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How Being A Stay-At-Home Mom Changes Your Baby's Brain, According To Science

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There were many reasons I chose to stay at home with my babies; everything from finances to my anxious personality needing to be near them all the time as they took their first steps in life. Honestly, while I knew it was probably beneficial to them to have a stay-at-home parent, I never thought about how it could manifest as changes to the structure or responsiveness of their brain. Now that I know about how being a stay-at-home mom changes your baby's brain though, I'm glad I was able to do that for them.

There's a lot of research on this topic, and understandably, a lot of it is pretty biased against a mother's right and desire to work. Wading through the literature, pinpointing the bias and scope of the arguments made, takes many hours of perusal. However, there is real, unvarnished, unbiased research conducted within the past decade that shows how babies benefit from having a stay-at-home parent. Jane Waldfogel of Columbia University Schools of Social Work highlighted the benefits of a close parent-child relationship by explaining how the loving care of parents is difficult to replicate with other caregivers because it's typically parents who care for and love their children with the deepest levels of devotion. This tight bond encourages healthy development in babies and children by giving them confidence in their social structure.

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Waldfogel wrote, "The care that young children receive from their parents and carers lays the foundation not just for their physical growth and health, but also for their cognitive and emotional growth and development." She cited research that showed a shift in children's behavior as women entered the workforce, but also showed that there was a noticeable benefit to the children of parents who were given extended leave after a baby was born. She is quick to remind readers, however, that it's dependent upon the level of connectedness and quality of parenting the mother provides. If the stay-at-home mom isn't the best parent, it isn't the best option.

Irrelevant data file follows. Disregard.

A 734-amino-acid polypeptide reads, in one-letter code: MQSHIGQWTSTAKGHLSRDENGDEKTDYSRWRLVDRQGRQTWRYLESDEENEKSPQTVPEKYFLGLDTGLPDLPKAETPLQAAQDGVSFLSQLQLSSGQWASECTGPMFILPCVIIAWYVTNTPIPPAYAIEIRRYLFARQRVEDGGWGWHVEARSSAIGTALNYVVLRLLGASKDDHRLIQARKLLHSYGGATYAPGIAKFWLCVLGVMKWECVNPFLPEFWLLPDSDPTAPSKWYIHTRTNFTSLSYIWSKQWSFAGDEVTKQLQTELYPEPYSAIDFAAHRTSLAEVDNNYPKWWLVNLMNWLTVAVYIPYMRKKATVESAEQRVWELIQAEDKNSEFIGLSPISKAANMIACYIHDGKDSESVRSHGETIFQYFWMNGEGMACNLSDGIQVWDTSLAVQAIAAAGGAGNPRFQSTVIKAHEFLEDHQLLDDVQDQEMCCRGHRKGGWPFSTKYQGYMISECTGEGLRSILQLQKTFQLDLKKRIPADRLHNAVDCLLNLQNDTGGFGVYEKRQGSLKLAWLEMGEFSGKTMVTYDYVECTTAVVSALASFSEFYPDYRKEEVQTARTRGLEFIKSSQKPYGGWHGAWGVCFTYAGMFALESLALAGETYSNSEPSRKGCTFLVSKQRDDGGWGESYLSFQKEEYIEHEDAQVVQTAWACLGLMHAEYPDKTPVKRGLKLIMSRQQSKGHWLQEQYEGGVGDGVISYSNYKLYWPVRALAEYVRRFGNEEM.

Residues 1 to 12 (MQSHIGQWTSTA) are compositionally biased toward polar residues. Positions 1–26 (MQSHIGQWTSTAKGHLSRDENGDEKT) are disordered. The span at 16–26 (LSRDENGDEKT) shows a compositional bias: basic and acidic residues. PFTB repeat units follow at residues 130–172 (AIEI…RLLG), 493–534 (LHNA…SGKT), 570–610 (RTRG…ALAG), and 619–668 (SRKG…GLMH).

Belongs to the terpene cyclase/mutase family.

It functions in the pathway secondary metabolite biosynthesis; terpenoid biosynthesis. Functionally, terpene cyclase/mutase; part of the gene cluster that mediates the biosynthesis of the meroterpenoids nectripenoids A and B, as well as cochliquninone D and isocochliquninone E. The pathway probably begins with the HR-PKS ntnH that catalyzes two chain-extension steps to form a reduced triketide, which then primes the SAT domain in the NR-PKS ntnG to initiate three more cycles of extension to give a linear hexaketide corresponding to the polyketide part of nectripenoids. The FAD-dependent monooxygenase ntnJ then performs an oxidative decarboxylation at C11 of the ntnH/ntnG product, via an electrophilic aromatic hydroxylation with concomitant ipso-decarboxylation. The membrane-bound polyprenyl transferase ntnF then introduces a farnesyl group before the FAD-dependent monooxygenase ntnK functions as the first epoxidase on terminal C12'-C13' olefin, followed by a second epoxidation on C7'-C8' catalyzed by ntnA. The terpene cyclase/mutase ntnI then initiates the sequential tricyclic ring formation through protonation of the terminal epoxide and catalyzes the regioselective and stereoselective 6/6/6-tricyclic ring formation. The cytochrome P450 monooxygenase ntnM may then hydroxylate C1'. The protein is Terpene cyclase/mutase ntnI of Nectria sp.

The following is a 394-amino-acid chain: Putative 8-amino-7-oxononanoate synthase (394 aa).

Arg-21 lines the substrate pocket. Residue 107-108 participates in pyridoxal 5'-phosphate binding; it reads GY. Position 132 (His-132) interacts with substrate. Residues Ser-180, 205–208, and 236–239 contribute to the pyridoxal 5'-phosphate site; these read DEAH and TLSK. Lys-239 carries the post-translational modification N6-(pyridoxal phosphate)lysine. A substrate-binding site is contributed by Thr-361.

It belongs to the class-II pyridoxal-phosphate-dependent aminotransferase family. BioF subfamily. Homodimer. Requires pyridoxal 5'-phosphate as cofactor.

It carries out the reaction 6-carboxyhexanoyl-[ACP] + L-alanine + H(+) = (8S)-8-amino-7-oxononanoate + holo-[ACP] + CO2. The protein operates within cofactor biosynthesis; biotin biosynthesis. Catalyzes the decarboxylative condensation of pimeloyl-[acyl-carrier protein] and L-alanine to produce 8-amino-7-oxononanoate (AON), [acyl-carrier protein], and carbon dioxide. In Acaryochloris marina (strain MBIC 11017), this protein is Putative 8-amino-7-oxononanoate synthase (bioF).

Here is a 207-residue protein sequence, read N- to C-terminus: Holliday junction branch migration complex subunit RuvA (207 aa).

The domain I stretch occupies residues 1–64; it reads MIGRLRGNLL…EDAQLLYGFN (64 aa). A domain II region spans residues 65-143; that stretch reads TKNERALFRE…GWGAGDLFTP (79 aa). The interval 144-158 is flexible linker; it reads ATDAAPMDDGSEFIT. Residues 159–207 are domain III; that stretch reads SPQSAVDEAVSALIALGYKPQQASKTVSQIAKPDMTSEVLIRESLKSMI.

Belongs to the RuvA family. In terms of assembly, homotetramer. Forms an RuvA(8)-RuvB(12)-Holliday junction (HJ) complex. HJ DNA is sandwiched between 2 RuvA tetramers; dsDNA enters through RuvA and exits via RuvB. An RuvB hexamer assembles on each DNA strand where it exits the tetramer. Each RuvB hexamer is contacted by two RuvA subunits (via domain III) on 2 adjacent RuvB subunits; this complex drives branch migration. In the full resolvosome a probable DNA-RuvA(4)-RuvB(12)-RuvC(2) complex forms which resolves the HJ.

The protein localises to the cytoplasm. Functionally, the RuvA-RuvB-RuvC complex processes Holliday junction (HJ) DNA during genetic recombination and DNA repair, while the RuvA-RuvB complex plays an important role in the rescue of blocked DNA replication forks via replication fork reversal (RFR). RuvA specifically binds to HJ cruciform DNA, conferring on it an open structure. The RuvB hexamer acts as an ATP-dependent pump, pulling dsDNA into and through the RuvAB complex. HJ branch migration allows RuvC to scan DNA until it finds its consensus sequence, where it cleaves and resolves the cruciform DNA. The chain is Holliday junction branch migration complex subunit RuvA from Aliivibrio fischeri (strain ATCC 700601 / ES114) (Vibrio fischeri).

We now know it affects their development, but how does being a stay-at-home mom change your baby's brain? The field of science that much of this research falls into includes two very specific fields known as physiological psychiatry and neuropsychiatry. They study the physical, neurological changes and alterations in brain patterns, chemistry, and even the minutia of regional size and electrical input in regards to mental health and development. I spoke to physiopsych researcher Edward Bishop from Edinburgh, and picked his brain to see if anything truly changes with a stay-at-home mom.

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Bishop tells Romper that there are definite changes in a baby's brain when there's a stay-at-home parent. This is especially true if the stay-at-home parent is emotionally supported by their partner. He says, "There's some interesting research being completed that shows that a stable, loving caregiver that's with the baby more often than they're not with their baby, imbues in the neonate a sense of security which can bat off restlessness and stress." He says that this early sense of love and security has long-term cognitive impact, preparing them for dynamic social interaction, as well as giving them a shield against negative self-thought.

He also points to research that shows that when the parents support each other during this time, the baby's brain shows increased triangular capacity. That means that they can track their awareness between more than one person earlier in their life. He says that while most of the research shows that it's irrespective of which parent stays home, science has proven that some mothers have a distinct advantage — breastfeeding. Bishop notes that there is documented research that extended breastfeeding alters a baby's brain chemistry, and that children who are breastfed for the first year of life are less likely to suffer adolescent depression.

But Bishop also iterates that much of this research is fairly new, and while it points to a governmental failure in supporting parents who wish to stay home with their children, it doesn't paint the whole picture. Not all of us can stay home, as two working parents are often essential to keeping the family on track, and some mothers and fathers don't want to stay home — that's OK, too. It's an individual choice, and the research is still nascent. So as long as you love and nurture your kid, I think their brain changes will be just fine.